During March–April 2008, a survey preceding development was conducted southwest of Qibbuz El-Rom in the Golan Heights (Permit No. A-5041*; map ref. NIG 2705–25/7841–70; OIG 2205–25/2841–70), prior to the construction of a water reservoir. The survey, on behalf of the Israel Antiquities Authority, was carried out by O. Zingboym (photography). The survey map was prepared with the aid of a GIS system of the Golan Regional Council.
The survey area (3,300 dunams) extended west of the Mount Bar’on orchards, south of the El-Rom-Sekhakh road, east of Horbat Poran and north of the Poran camp hills. Forty-two sites were surveyed, including walls, animal pens and remains of buildings and dolmens (Fig. 1). Minimal ceramic finds were recovered from the survey.
The region of the survey area consists of rocky hills, separated by small valleys and small parcels of land. The area is characterized by natural oak groves that become denser to the north and west. The watershed passes approximately through the eastern third of the area. Most of the surveyed area is currently located within an active firing range and in its northern part are orchards and cattle pens. Several antiquities sites, such as El-Rom Junction, ‘Ein Hajlah and Horbat Poran, are known nearby.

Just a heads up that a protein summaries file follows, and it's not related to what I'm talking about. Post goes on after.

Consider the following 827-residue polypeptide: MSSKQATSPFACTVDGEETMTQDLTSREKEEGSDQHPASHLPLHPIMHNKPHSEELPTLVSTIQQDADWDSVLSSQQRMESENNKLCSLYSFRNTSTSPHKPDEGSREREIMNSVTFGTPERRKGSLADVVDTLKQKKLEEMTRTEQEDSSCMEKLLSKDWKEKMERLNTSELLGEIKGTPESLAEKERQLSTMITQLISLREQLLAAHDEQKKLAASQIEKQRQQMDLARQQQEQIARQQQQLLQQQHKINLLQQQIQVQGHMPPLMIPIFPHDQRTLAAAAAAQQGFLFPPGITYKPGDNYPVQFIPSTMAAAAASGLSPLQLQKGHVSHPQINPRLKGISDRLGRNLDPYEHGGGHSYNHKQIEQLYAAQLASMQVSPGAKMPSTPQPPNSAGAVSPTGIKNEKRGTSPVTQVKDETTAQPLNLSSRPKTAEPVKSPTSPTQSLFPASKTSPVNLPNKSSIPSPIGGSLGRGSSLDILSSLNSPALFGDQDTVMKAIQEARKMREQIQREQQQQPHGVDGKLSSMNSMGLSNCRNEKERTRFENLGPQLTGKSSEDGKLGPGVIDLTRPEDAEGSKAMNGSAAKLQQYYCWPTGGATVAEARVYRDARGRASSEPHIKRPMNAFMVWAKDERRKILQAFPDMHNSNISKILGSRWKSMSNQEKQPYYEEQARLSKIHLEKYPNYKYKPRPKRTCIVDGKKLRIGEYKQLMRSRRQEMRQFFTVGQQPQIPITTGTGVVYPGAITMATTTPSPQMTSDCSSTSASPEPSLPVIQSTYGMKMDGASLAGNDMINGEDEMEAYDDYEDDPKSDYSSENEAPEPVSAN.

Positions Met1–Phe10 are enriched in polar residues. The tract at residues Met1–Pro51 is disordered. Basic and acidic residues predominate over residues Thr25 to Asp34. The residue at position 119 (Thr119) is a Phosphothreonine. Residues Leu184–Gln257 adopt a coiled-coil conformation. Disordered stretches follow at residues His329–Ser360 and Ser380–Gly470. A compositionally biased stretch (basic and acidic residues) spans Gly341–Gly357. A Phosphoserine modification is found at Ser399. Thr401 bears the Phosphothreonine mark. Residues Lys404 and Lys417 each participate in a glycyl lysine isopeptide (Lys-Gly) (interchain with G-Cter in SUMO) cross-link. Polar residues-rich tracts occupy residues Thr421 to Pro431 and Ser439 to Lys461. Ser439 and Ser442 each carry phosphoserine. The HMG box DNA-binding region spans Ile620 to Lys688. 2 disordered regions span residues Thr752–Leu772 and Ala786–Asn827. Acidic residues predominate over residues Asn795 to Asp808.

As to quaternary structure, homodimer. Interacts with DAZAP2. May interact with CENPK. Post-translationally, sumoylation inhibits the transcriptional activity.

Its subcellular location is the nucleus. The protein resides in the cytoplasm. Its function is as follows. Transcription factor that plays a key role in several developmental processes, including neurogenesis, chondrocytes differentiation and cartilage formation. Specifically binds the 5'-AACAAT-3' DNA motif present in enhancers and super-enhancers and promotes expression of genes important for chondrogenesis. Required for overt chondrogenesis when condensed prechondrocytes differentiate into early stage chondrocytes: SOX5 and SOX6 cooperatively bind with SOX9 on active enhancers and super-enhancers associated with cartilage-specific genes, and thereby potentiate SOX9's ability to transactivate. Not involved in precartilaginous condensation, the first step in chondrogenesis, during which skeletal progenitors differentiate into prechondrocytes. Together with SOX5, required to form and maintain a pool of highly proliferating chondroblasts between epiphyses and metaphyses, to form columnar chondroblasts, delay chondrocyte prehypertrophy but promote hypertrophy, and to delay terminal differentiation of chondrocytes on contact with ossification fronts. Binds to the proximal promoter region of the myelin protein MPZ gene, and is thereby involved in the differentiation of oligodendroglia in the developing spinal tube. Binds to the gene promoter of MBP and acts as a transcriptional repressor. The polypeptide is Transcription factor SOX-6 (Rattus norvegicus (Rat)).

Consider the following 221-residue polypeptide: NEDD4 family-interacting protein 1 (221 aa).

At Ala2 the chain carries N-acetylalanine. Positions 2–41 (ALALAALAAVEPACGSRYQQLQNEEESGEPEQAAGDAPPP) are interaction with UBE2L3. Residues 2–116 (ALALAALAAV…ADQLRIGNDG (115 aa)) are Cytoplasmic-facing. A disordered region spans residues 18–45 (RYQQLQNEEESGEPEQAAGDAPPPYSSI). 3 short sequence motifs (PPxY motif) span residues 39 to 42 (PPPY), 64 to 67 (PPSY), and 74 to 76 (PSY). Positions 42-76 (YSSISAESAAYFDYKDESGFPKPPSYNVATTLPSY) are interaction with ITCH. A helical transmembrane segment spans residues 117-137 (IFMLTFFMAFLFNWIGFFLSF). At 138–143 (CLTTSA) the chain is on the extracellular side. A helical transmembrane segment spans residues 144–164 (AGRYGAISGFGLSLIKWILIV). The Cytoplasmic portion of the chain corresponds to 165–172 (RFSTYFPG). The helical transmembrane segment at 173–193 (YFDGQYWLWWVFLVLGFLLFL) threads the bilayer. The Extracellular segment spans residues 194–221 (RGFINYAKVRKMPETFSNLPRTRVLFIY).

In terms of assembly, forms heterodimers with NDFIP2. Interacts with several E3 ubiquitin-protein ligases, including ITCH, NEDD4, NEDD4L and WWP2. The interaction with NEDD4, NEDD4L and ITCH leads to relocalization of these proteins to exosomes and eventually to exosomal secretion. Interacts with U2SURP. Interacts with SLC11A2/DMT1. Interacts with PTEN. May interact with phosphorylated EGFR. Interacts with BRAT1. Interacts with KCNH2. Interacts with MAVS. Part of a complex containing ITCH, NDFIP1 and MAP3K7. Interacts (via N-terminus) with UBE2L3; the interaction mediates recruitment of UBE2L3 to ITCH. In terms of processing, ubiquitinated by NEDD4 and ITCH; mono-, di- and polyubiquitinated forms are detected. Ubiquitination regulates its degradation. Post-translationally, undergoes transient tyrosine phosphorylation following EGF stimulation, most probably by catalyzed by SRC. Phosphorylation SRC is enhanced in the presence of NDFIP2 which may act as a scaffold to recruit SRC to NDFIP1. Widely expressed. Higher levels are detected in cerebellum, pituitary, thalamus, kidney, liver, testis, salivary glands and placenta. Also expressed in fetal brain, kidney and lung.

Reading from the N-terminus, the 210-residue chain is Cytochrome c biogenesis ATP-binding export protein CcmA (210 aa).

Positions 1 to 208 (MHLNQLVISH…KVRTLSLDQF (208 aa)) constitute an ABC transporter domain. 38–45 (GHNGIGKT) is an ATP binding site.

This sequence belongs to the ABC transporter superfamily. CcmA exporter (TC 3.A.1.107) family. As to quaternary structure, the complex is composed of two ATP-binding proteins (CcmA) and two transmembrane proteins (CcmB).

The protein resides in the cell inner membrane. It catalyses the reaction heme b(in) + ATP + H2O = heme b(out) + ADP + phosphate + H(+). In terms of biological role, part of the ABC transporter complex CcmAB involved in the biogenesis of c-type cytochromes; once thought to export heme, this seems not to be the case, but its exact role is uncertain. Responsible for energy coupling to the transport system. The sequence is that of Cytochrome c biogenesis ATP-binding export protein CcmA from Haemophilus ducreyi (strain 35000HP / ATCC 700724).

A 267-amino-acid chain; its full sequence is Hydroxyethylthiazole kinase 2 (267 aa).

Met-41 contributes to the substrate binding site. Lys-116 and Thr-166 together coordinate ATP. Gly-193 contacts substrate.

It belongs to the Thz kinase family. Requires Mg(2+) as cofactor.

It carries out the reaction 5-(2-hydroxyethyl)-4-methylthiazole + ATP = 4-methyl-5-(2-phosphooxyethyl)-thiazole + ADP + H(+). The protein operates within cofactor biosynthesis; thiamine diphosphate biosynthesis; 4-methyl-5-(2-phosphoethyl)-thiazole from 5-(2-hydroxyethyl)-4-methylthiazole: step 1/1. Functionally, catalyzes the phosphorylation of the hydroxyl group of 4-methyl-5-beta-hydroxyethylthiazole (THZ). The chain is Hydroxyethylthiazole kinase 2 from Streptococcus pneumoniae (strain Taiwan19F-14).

Walls, animal pens and fences (Sites 1–13) were documented in the northern part of the survey, along the fringes of small valleys between the rocky hills. The walls of animal pens were built of fieldstones to a height c. 1 m. Based on their construction and the amount of lichens on the stones it seems that they were ancient. Some of the terraces and the walls are modern.
On a high ridge in the middle of the survey area, animal pens, walls, dolmens and remains of buildings (Sites 27–42) were recorded. Some of the animal pens and the building remains are modern. The buildings (3 × 4 m) consisted of two rows of fieldstones and were preserved c. 1 m high (Fig. 2). The location in the northern Golan Heights of the dolmens on the eastern part of the ridge (Sites 33–36; Fig. 3) is remarkable, being far away from the dolmen fields in the center of the Golan.
The walls and animal pens (Sites 14–26; Fig. 4), which were documented on the edge of a large valley surrounded by two ridges in the southern part of the survey area, were similar to those recorded in the northern part of the survey area. The remains of a modern village, probably Syrian (Site 20), in the southeastern part of the area, were not fully examined due to overgrown vegetation. Based on the scant amount of potsherds collected in the village and the tops of a few walls, it is possible that this village is located atop the remains of an ancient settlement.